Over the last 3 decades, slavery and its social and cultural legacies has been an important subject of commemoration, scholarship and artistic exploration as well as a site of public debate. In this workshop, we engage this question from the vantage point of literature, understood in the broadest sense as textual, visual or cinematic depictions of slavery across genres ranging from memoirs, diaries and travel literature to novels, documentaries and feature films. We ask how, at different moments, ‘literature’ has contributed to the transmission (or the repression) of the memory of slavery. The engagements of literature with slavery take many forms. Literary texts have borne witness to the realities and practices of slavery both from afar and in the most intimate ways. Literature has helped to shape the cultural memory of colonial slavery both by contributing to the repression of atrocities in the formation of national imaginaries and through the preservation and actualization of the memory of slavery in for example emergent Caribbean (Vivian Nun Halloran 2009, Catherine A. Reinhardt 2008) or African (Laura T. Murphy 2012) literatures. And literature has served and continues to serve to explore, reinterpret and perhaps counter the colonial archives that were so closely intertwined with the practices of slavery. In this workshop, we invite researchers to engage in discussion of literature and slavery in relation to central questions of memory, testimony and the formation of archives. We raise questions such as: what is the relation between history and memory in literary representations of slavery;who narrates on behalf of whom and to what ends; what are the central metaphors, storylines and topoi of literary representations of slavery? What kind of identities and political realities are created or enabled by texts, what are the performative effects of literary language , and how do we understand different textual and oral representations of slavery within literary, cultural and political histories? We strive for a cross-disciplinary discussion of the ways in which textual (and other) representations shape and counter the formation of cultural memory of colonial slavery, encouraging contributions relating to recent discussions in different fields on the importance of representations for the formation of a cultural memory of slavery (Myriam Cottias 2007, Françoise Vergès 2006, Ana Lucia Araujo 2012) and of the related processes of forgetting and silencing (Gert Oostindie 2011, Michel-Rolph Trouillot 1995, Madeleine Dobie 2010). Of special interest is the ways in which the politics of remembrance and forgetting reinforce and challenge global relationships shaped by colonialism. This entails looking at the role of cultural memory in the formation of diasporic identities (Paul Lovejoy et al. 2008, Paul Gilroy 1993, Alan Rice 2010), the way in which different histories and practices of memory and memory politics around the Atlantic interact and clash (Araujo 2015, Elisa Bordin and Anna Scacchi 2015) and of the role of memorialization in contemporary Africa (Bayo Holsey 2008, Mitch Kachun 2006, Rosalind Shaw 2002). In recent years, greater accessibility of the colonial archives, especially through digitization, has also highlighted both the importance and the limits of these archives as the basis for memory practices, spurring a new wave of artistic interpretation of and interaction with the archives (Simone Osthoff 2009) and scholarly reflection of the relationship between different forms of representation and the archive (Ann Laura Stoler 2010). A central problematic is the very possibility of capturing and transmitting events through witnessing and testimonies. This relates to the few but important historical testimonies from slaves (Nicole N Aljoe 2011, Sandra E. Greene 2012, Deborah Jenson 2011) – of interest here both for the narratological and historical specificities of these texts and the for later importance of these texts for the remembrance of slavery – and to contemporary testimonies from victims of slavery (Ana Maria Lugão Rios & Hebe Mattos 2005) and fictional reconstructions of the experience of slavery. In order to encompass a variety of representations, we invite papers on both canonical, well known forms of literature like the novel, the theatre and poetry and non-canonical and alternative forms of literature, including autobiographies, diaries, essays, travel writing, account books, ethnographic depictions etc. And the relationship between textual and other forms of representation, e.g. visual (Marcus Wood 2000, 2010, Nicholas Mirzoeff 2010) bodily, and performative forms of memory practice. We welcome papers that thematize the transatlantic, Mediterranean, African and Indian slavery in the period from 1400 until today. Topics of interest therefore include (but are certainly not limited to): The importance of literature for the cultural memory of slavery. The history of slave narratives and their importance for the memory of slavery Later literary imaginings of slavery in contemporary literature Resistance to the dominance of the written document in literature; performance and visual culture The importance of the memory of colonial slavery to resistance and awareness of contemporary form of slavery The relation between an historical approach and an approach based in memory studies Comparison between different forms of representation of slavery Uses of the past in later and/or contemporary periods The incorporation of non-canonical forms of literature on slavery in literary history The seminar is the second in a series preparing the book Comparative Literary Histories of Slavery, eds. Mads Anders Baggesgaard, Madeleine Dobie and Karen-Margrethe Simonsen in the series of literary histories made by CHLEL under the ICLA, Publishing House: John Benjamins Publishing. Two other volumes engage with the topics of Slavery, Literature and Emotion and Authorship, Literary Culture and Slavery.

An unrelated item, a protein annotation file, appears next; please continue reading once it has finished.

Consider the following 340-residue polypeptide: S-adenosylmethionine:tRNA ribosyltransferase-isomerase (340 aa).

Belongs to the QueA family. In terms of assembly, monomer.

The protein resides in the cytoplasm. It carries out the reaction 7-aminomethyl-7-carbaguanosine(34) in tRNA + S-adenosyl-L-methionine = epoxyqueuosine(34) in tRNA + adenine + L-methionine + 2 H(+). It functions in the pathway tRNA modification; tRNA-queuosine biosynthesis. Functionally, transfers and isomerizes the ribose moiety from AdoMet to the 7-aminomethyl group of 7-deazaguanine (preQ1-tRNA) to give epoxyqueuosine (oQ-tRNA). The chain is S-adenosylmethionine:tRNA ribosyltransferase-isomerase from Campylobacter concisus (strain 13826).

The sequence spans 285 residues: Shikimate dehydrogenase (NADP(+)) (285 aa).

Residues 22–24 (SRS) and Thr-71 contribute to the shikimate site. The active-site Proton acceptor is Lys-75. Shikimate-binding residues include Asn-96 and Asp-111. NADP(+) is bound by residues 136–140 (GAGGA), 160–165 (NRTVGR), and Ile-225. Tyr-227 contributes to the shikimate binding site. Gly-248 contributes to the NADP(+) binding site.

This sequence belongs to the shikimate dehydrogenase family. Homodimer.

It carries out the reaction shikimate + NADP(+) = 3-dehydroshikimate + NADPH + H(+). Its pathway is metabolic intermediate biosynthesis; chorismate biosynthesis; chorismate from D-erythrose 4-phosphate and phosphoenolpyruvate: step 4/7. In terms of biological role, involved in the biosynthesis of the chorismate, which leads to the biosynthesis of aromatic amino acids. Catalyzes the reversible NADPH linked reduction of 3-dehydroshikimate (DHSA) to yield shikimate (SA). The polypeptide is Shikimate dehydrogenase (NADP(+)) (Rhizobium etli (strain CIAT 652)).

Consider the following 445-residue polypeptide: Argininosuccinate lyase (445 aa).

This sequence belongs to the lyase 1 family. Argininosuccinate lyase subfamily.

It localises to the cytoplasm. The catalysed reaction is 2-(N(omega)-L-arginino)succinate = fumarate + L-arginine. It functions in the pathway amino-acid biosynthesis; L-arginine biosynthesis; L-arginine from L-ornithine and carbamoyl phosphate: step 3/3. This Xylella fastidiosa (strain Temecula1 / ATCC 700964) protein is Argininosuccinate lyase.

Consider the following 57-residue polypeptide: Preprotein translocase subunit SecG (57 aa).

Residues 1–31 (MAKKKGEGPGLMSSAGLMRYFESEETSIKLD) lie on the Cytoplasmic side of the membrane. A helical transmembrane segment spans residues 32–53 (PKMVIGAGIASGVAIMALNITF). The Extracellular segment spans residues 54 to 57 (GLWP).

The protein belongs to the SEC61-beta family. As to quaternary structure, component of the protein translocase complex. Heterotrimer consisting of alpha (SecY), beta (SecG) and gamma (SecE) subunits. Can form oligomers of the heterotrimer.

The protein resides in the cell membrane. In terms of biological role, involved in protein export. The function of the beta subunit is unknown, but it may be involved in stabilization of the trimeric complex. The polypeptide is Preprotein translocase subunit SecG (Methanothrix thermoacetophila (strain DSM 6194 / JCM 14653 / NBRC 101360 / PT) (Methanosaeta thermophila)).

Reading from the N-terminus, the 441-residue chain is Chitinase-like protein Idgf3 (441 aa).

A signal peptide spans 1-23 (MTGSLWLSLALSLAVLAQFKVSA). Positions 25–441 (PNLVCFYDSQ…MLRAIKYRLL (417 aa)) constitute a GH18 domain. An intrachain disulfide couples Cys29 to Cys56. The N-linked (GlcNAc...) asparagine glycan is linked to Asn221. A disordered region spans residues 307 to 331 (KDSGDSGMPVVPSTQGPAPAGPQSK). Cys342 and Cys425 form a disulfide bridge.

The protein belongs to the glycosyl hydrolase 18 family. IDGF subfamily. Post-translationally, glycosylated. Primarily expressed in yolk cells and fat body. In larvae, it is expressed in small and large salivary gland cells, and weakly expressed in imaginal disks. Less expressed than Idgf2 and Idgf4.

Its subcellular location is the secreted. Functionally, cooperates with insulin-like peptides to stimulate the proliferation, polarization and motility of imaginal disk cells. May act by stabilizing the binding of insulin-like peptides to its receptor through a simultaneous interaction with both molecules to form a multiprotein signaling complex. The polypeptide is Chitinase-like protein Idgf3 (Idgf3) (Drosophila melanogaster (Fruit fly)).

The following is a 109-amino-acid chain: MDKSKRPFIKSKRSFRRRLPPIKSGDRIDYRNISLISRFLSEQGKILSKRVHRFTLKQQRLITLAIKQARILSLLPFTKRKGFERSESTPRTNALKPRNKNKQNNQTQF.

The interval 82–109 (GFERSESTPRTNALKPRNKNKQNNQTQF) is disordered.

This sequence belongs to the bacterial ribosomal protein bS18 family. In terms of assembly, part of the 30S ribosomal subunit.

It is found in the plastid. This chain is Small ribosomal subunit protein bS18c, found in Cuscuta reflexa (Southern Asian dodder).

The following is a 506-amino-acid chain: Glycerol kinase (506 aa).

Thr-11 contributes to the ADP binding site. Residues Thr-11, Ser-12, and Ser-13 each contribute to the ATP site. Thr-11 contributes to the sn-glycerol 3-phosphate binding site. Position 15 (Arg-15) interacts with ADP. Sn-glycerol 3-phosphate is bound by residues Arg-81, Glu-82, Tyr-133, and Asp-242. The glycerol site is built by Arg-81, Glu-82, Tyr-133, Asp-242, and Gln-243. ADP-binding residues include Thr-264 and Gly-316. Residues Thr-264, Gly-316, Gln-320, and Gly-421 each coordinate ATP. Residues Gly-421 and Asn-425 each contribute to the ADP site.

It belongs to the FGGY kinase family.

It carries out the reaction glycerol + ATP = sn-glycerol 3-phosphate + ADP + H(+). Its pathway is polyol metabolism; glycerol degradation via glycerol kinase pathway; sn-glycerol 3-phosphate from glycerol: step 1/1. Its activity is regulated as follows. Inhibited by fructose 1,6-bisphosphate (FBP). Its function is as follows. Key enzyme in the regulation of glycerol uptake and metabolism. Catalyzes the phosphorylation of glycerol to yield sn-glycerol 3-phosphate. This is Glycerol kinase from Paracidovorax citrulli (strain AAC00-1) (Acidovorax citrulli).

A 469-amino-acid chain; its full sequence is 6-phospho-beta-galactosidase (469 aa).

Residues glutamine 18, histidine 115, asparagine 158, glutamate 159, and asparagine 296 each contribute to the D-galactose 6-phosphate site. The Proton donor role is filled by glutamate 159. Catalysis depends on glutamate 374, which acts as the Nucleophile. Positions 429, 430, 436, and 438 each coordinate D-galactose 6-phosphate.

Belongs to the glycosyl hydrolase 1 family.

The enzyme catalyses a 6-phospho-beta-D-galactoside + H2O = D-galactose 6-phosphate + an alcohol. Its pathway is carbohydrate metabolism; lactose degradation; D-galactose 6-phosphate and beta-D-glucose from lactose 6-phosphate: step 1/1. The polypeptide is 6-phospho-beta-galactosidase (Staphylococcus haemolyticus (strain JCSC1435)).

Workshop